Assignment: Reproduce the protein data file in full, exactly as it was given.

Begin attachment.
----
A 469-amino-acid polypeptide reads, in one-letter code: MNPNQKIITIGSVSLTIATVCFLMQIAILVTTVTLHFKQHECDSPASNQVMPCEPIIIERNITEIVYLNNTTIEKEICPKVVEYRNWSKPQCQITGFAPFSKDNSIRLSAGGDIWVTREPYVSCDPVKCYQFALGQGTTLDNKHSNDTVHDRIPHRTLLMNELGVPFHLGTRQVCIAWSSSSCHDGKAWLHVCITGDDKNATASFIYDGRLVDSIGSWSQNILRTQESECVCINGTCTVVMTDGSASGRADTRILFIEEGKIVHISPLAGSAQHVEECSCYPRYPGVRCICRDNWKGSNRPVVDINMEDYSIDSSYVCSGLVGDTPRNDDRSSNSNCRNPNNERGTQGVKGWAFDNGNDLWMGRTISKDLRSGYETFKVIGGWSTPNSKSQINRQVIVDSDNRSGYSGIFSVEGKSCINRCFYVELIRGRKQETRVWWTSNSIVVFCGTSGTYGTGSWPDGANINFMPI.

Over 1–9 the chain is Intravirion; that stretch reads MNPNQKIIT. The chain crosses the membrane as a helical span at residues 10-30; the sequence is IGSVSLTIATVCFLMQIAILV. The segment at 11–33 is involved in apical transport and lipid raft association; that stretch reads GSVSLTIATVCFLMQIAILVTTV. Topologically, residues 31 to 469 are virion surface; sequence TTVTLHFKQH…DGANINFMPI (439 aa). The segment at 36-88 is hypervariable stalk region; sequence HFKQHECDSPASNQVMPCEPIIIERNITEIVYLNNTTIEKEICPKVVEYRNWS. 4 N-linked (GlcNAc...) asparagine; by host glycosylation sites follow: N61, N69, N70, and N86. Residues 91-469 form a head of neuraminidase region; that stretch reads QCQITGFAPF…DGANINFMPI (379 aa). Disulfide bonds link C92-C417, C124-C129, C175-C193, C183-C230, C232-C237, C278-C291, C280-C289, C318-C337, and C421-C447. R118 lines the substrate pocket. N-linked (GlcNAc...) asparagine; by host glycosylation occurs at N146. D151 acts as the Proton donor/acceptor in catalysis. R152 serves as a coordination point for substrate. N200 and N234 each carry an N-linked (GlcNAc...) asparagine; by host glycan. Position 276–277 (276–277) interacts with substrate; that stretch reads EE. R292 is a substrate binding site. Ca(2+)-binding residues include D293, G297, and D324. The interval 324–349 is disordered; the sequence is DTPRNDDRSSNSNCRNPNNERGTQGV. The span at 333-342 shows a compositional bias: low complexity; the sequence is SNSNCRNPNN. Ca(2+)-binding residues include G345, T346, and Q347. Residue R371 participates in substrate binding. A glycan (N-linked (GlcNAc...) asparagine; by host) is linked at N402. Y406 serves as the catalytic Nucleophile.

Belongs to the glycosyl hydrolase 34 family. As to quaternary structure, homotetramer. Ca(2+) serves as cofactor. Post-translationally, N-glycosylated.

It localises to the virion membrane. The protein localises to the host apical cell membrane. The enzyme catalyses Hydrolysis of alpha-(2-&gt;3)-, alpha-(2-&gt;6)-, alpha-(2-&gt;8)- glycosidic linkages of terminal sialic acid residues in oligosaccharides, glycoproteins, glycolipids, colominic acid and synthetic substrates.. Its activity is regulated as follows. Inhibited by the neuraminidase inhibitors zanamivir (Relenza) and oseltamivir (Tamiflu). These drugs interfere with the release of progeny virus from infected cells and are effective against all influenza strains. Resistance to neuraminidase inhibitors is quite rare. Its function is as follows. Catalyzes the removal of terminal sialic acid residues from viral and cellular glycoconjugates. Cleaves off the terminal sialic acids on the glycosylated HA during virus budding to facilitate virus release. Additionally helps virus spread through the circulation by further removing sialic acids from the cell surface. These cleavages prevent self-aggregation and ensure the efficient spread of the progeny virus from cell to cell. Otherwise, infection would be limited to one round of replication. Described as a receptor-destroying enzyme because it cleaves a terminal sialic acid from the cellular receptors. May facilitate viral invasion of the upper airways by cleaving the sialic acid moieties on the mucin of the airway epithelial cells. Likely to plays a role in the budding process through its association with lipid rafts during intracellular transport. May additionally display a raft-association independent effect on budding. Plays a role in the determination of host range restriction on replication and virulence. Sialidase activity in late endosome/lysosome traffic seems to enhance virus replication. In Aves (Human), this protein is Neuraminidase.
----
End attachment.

A 469-amino-acid polypeptide reads, in one-letter code: MNPNQKIITIGSVSLTIATVCFLMQIAILVTTVTLHFKQHECDSPASNQVMPCEPIIIERNITEIVYLNNTTIEKEICPKVVEYRNWSKPQCQITGFAPFSKDNSIRLSAGGDIWVTREPYVSCDPVKCYQFALGQGTTLDNKHSNDTVHDRIPHRTLLMNELGVPFHLGTRQVCIAWSSSSCHDGKAWLHVCITGDDKNATASFIYDGRLVDSIGSWSQNILRTQESECVCINGTCTVVMTDGSASGRADTRILFIEEGKIVHISPLAGSAQHVEECSCYPRYPGVRCICRDNWKGSNRPVVDINMEDYSIDSSYVCSGLVGDTPRNDDRSSNSNCRNPNNERGTQGVKGWAFDNGNDLWMGRTISKDLRSGYETFKVIGGWSTPNSKSQINRQVIVDSDNRSGYSGIFSVEGKSCINRCFYVELIRGRKQETRVWWTSNSIVVFCGTSGTYGTGSWPDGANINFMPI.

Over 1–9 the chain is Intravirion; that stretch reads MNPNQKIIT. The chain crosses the membrane as a helical span at residues 10-30; the sequence is IGSVSLTIATVCFLMQIAILV. The segment at 11–33 is involved in apical transport and lipid raft association; that stretch reads GSVSLTIATVCFLMQIAILVTTV. Topologically, residues 31 to 469 are virion surface; sequence TTVTLHFKQH…DGANINFMPI (439 aa). The segment at 36-88 is hypervariable stalk region; sequence HFKQHECDSPASNQVMPCEPIIIERNITEIVYLNNTTIEKEICPKVVEYRNWS. 4 N-linked (GlcNAc...) asparagine; by host glycosylation sites follow: N61, N69, N70, and N86. Residues 91-469 form a head of neuraminidase region; that stretch reads QCQITGFAPF…DGANINFMPI (379 aa). Disulfide bonds link C92-C417, C124-C129, C175-C193, C183-C230, C232-C237, C278-C291, C280-C289, C318-C337, and C421-C447. R118 lines the substrate pocket. N-linked (GlcNAc...) asparagine; by host glycosylation occurs at N146. D151 acts as the Proton donor/acceptor in catalysis. R152 serves as a coordination point for substrate. N200 and N234 each carry an N-linked (GlcNAc...) asparagine; by host glycan. Position 276–277 (276–277) interacts with substrate; that stretch reads EE. R292 is a substrate binding site. Ca(2+)-binding residues include D293, G297, and D324. The interval 324–349 is disordered; the sequence is DTPRNDDRSSNSNCRNPNNERGTQGV. The span at 333-342 shows a compositional bias: low complexity; the sequence is SNSNCRNPNN. Ca(2+)-binding residues include G345, T346, and Q347. Residue R371 participates in substrate binding. A glycan (N-linked (GlcNAc...) asparagine; by host) is linked at N402. Y406 serves as the catalytic Nucleophile.

Belongs to the glycosyl hydrolase 34 family. As to quaternary structure, homotetramer. Ca(2+) serves as cofactor. Post-translationally, N-glycosylated.

It localises to the virion membrane. The protein localises to the host apical cell membrane. The enzyme catalyses Hydrolysis of alpha-(2-&gt;3)-, alpha-(2-&gt;6)-, alpha-(2-&gt;8)- glycosidic linkages of terminal sialic acid residues in oligosaccharides, glycoproteins, glycolipids, colominic acid and synthetic substrates.. Its activity is regulated as follows. Inhibited by the neuraminidase inhibitors zanamivir (Relenza) and oseltamivir (Tamiflu). These drugs interfere with the release of progeny virus from infected cells and are effective against all influenza strains. Resistance to neuraminidase inhibitors is quite rare. Its function is as follows. Catalyzes the removal of terminal sialic acid residues from viral and cellular glycoconjugates. Cleaves off the terminal sialic acids on the glycosylated HA during virus budding to facilitate virus release. Additionally helps virus spread through the circulation by further removing sialic acids from the cell surface. These cleavages prevent self-aggregation and ensure the efficient spread of the progeny virus from cell to cell. Otherwise, infection would be limited to one round of replication. Described as a receptor-destroying enzyme because it cleaves a terminal sialic acid from the cellular receptors. May facilitate viral invasion of the upper airways by cleaving the sialic acid moieties on the mucin of the airway epithelial cells. Likely to plays a role in the budding process through its association with lipid rafts during intracellular transport. May additionally display a raft-association independent effect on budding. Plays a role in the determination of host range restriction on replication and virulence. Sialidase activity in late endosome/lysosome traffic seems to enhance virus replication. In Aves (Human), this protein is Neuraminidase.